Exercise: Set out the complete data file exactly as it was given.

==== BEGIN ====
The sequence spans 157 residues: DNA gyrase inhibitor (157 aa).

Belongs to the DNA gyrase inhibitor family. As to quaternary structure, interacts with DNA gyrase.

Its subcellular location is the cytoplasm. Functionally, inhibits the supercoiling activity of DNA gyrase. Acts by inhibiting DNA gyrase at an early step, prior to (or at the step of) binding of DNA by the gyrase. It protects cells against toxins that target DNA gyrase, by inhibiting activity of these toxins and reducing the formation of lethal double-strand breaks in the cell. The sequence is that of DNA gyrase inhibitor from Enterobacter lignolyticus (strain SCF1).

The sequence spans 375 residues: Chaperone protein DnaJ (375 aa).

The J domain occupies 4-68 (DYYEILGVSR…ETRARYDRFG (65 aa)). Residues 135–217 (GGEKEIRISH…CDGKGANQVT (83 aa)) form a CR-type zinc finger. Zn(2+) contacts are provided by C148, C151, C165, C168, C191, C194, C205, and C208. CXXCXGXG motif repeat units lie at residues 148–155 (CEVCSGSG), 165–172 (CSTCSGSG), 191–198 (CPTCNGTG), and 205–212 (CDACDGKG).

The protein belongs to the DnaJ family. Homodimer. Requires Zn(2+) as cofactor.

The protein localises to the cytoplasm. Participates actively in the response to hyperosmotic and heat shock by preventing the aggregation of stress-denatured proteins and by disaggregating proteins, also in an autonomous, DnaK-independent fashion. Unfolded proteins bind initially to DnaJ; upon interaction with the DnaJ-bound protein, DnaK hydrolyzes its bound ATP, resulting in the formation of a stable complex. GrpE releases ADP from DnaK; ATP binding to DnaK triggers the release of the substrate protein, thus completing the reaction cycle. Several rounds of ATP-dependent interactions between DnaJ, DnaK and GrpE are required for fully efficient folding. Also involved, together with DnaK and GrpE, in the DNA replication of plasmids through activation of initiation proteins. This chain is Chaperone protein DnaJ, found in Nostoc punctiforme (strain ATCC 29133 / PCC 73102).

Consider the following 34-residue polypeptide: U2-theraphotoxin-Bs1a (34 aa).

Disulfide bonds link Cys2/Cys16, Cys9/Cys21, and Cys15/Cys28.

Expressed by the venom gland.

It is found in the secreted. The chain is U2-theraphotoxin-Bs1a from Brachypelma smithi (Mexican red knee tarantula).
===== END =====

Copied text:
The sequence spans 157 residues: DNA gyrase inhibitor (157 aa).

Belongs to the DNA gyrase inhibitor family. As to quaternary structure, interacts with DNA gyrase.

Its subcellular location is the cytoplasm. Functionally, inhibits the supercoiling activity of DNA gyrase. Acts by inhibiting DNA gyrase at an early step, prior to (or at the step of) binding of DNA by the gyrase. It protects cells against toxins that target DNA gyrase, by inhibiting activity of these toxins and reducing the formation of lethal double-strand breaks in the cell. The sequence is that of DNA gyrase inhibitor from Enterobacter lignolyticus (strain SCF1).

The sequence spans 375 residues: Chaperone protein DnaJ (375 aa).

The J domain occupies 4-68 (DYYEILGVSR…ETRARYDRFG (65 aa)). Residues 135–217 (GGEKEIRISH…CDGKGANQVT (83 aa)) form a CR-type zinc finger. Zn(2+) contacts are provided by C148, C151, C165, C168, C191, C194, C205, and C208. CXXCXGXG motif repeat units lie at residues 148–155 (CEVCSGSG), 165–172 (CSTCSGSG), 191–198 (CPTCNGTG), and 205–212 (CDACDGKG).

The protein belongs to the DnaJ family. Homodimer. Requires Zn(2+) as cofactor.

The protein localises to the cytoplasm. Participates actively in the response to hyperosmotic and heat shock by preventing the aggregation of stress-denatured proteins and by disaggregating proteins, also in an autonomous, DnaK-independent fashion. Unfolded proteins bind initially to DnaJ; upon interaction with the DnaJ-bound protein, DnaK hydrolyzes its bound ATP, resulting in the formation of a stable complex. GrpE releases ADP from DnaK; ATP binding to DnaK triggers the release of the substrate protein, thus completing the reaction cycle. Several rounds of ATP-dependent interactions between DnaJ, DnaK and GrpE are required for fully efficient folding. Also involved, together with DnaK and GrpE, in the DNA replication of plasmids through activation of initiation proteins. This chain is Chaperone protein DnaJ, found in Nostoc punctiforme (strain ATCC 29133 / PCC 73102).

Consider the following 34-residue polypeptide: U2-theraphotoxin-Bs1a (34 aa).

Disulfide bonds link Cys2/Cys16, Cys9/Cys21, and Cys15/Cys28.

Expressed by the venom gland.

It is found in the secreted. The chain is U2-theraphotoxin-Bs1a from Brachypelma smithi (Mexican red knee tarantula).